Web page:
"The second onomastic province, the central Illyrian or middle Dalmatian-Pannonian province began to its north and covered a larger area than the southern province. It extended along the Adriatic coast between the Krka and Cetina rivers, covered much of Bosnia (except for its northern regions), central Dalmatia (Lika) and its hinterland in the central Balkans included western Serbia and Sandžak. The third onomastic province further to the north defined as North Adriatic area includes Liburnia and the region of modern Ljubljana in Slovenia. It is part of a larger linguistic area different from Illyrian that also comprises Venetic and its Istrian variety. These areas are not strictly defined geographically as there was some overlap between them.[116][117][115] The region of the Dardani (modern Kosovo, parts of northern North Macedonia, parts of eastern Serbia) saw the overlap of the southern Illyrian and Dalmatian onomastic provinces. Local Illyrian anthroponymy is also found in the area.[118]"
    All of them were Illyrians. The western Balkans have both high diversity and the highest frequency of E-V13. What follows is that groups with high E-V13 were Illyrians and not anything else.
    while I agree with half of what you presented ......you failed to present the roman province of praevalitana which covers modern Montengro and north albania ...........its capital was Doclea , and it was stated as the most southern town of the illyrians ............the city around 45AD became the capital of what you state Illyrii Proprie , the date fits Pliny first comment of Illyrii Proprie
    3 km north from present-day Podgorica, Montenegro's capital. The Illyrian Docleatae, which were later Romanized, inhabiting the area derived their name from the city.[3] Doclea was the largest settlement of the Docleatae,

    These Illyrians ( under Narona zone ) where not part of the great Illyrian revolt as per Pliny



  21. #46
    Regular Member
    Join Date
    30-04-10
    Posts
    346


    Country: Serbia



    1 members found this post helpful.
    Quote Originally Posted by Excine View Post
    All of them were Illyrians. The western Balkans have both high diversity and the highest frequency of E-V13. What follows is that groups with high E-V13 were Illyrians and not anything else.

    If we follow your logic then I-Y3120 is far better candidate for being Illyrian.

  22. #47
    Regular Member
    Join Date
    28-03-20
    Posts
    715


    Country: Austria



    Quote Originally Posted by Hawk View Post
    Not particularly hitting at E-V13 Z5018 though, it might be some non Z5017/Z5018. Why not some earlier offshots before Gava was created, heading south, not at the scale of latter Gava-Belegis II.
    That's of course always possible, but we have no proof for it and the main clades all branch around the same time and seem to have marched like described, with members from every major clan adding especially males to the warbands and settler groups sent out in a specific direction. That way they wanted to keep up the social cohesion, which might have worked for some time.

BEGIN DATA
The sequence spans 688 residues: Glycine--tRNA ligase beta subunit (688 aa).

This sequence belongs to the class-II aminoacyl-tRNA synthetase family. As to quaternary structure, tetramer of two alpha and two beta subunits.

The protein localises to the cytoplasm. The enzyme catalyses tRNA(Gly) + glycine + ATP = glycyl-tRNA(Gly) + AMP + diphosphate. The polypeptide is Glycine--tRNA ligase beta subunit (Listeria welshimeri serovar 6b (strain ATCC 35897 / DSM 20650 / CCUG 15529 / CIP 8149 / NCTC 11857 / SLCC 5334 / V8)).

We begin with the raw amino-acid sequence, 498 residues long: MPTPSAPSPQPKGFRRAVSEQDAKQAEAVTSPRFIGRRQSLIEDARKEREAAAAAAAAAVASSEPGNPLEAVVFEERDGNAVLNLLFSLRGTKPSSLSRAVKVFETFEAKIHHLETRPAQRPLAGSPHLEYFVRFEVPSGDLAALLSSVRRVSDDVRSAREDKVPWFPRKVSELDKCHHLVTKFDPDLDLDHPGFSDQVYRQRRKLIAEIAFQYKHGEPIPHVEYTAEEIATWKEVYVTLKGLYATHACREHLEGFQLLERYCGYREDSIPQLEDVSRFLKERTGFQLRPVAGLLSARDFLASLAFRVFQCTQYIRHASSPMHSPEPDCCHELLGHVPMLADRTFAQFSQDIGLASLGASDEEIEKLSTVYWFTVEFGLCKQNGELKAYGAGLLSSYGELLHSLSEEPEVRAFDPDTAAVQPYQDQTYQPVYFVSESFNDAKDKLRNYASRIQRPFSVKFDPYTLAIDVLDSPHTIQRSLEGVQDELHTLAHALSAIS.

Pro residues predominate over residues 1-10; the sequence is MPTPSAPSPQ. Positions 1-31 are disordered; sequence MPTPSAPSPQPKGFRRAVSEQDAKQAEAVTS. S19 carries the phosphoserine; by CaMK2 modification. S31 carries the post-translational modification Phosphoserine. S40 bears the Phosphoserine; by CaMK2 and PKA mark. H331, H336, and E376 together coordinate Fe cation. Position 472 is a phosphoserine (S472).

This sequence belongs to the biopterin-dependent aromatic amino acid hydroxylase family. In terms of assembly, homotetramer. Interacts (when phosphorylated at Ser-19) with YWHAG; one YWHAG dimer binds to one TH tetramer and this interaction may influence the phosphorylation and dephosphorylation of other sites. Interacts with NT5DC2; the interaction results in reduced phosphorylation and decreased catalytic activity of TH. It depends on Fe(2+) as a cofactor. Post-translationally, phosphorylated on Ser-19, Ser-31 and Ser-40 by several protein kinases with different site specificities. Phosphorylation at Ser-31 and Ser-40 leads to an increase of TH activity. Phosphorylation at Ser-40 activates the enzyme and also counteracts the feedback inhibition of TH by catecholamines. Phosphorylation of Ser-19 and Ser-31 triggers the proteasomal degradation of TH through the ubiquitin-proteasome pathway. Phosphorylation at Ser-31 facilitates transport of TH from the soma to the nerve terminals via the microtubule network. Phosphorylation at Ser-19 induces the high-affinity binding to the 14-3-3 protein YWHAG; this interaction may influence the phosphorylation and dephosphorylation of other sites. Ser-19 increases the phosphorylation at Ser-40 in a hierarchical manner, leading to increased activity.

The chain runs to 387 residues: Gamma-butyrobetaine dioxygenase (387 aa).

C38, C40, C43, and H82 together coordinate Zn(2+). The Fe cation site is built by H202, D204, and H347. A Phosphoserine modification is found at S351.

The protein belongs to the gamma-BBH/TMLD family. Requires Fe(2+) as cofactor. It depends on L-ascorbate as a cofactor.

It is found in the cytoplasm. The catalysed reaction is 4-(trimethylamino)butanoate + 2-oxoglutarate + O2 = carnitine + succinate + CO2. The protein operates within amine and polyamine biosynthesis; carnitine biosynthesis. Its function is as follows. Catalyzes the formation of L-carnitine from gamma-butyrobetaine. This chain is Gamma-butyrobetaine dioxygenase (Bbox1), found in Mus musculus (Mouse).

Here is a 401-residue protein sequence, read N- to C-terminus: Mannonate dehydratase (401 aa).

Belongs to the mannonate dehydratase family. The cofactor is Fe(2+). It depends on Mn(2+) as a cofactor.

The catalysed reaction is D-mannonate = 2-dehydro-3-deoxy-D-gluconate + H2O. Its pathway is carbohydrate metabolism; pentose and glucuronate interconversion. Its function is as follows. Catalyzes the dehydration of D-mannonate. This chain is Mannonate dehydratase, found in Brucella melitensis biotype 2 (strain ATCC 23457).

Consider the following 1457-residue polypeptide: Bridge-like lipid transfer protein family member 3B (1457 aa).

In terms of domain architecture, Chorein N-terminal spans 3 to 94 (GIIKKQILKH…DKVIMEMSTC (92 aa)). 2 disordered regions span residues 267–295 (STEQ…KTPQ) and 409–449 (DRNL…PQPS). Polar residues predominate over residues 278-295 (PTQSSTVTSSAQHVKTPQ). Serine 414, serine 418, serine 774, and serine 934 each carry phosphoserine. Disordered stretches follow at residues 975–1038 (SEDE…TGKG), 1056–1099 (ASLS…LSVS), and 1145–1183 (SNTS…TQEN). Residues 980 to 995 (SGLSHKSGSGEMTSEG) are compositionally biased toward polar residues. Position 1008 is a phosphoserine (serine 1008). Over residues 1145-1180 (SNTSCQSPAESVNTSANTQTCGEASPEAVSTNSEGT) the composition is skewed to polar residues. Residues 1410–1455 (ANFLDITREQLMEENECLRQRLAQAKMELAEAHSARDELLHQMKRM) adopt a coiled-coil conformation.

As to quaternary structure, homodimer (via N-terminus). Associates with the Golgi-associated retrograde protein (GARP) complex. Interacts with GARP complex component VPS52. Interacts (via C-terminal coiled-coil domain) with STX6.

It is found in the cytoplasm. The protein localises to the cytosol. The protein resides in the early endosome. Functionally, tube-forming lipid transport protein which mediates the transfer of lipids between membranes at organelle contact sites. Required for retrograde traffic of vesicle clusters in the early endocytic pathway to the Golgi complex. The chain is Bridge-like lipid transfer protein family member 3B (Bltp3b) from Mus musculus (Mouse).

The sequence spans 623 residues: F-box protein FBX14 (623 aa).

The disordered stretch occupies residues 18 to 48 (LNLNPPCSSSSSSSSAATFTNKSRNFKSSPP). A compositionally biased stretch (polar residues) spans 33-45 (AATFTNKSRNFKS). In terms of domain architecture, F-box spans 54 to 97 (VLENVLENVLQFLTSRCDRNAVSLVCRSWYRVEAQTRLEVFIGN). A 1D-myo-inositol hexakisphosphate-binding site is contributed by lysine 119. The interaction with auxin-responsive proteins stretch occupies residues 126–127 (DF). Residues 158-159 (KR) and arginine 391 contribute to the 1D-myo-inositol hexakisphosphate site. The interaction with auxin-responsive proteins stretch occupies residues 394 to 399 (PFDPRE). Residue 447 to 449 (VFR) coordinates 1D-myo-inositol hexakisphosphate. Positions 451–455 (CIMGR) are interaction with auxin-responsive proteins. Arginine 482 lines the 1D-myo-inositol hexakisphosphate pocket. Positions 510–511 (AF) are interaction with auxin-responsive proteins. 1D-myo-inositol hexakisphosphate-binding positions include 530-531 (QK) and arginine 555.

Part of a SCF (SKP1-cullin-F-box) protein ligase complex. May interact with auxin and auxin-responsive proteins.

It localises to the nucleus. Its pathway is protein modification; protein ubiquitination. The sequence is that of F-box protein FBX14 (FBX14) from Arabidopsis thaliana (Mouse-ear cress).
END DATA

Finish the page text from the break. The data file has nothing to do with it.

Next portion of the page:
Quote Originally Posted by torzio View Post
    basarabia and thraco-cimmerian are all on the north side of the black sea
    The area of Viminacium was a settlement zone for Basarabia and the Thraco-Cimmerian horizon came even down to Italy and up the Alps...

    Quote Originally Posted by Shetop View Post
    If we follow your logic then I-Y3120 is far better candidate for being Illyrian.
    Indeed, we're talking about the ancient distribution. As far as I can tell, E-V13 was surely much, much higher in areas like Vojvodina in the Late Bronze Age, than anywhere South of it. That changed over time, however, because the Channelled Ware people expanded South, also mixed with Illyrians and Greeks, and the Danubian area was regularly devastated and much harder hit by steppe people like the Avars and Magyars, and more densely settled by Slavs. The area around Viminacium most likely had even in Roman times a higher percentage of E-V13 than any modern people or regions of greater size. Including Kosovo, Macedonia, Northern Greece etc. Significantly above 50 percent. In the Early Iron Age, after the Belegis II-Gava expansion and in Basarabi, they might even have had more than 70, up to 100 percent in some Northern areas.
    Just like Yamnaya made some regions nearly 100 % R-Z2103 - for a time.

  23. #48
    Regular Member
    Join Date
    22-11-20
    Posts
    32


    Country: Albania



    1 members found this post helpful.
    Quote Originally Posted by Shetop View Post
    If we follow your logic then I-Y3120 is far better candidate for being Illyrian.
    Viminacium's inhabitants are not local; they come from all over the Balkans. They should be compared to inhabitants of other Balkan countries to ascertain their backgrounds.

    I-Y3120 is significantly younger than E-V13 and so cannot be compared to it. Its parent clade I-L621 is comparable to E-V13 in terms of diversity, with very high diversity around southern Poland. Nobody can argue that I-Y3120 originated and spread in the Balkans. On the evidence of diversity, one might argue that it expanded in the Balkans and that a significant portion of its massive growth throughout the Middle Ages happened there. I reduced the intensity of all graphics to highlight the diversity variations.

    E-V13 clearly represents a lineage from the western Balkans. From western to eastern Balkans, there is a noticeable gap in diversity. Moving upstream to E-L618 reveals an even greater divide in diversity between west and east. Only Albanians and Sardinians exhibit diversity in two-thirds of their major "clades" E-BY6578, E-Y182141, and E-V13 among Europeans.


    https : //i.imgur. com/ PxszWVa .png

    https :// i.imgur. com /uxS3AeP . png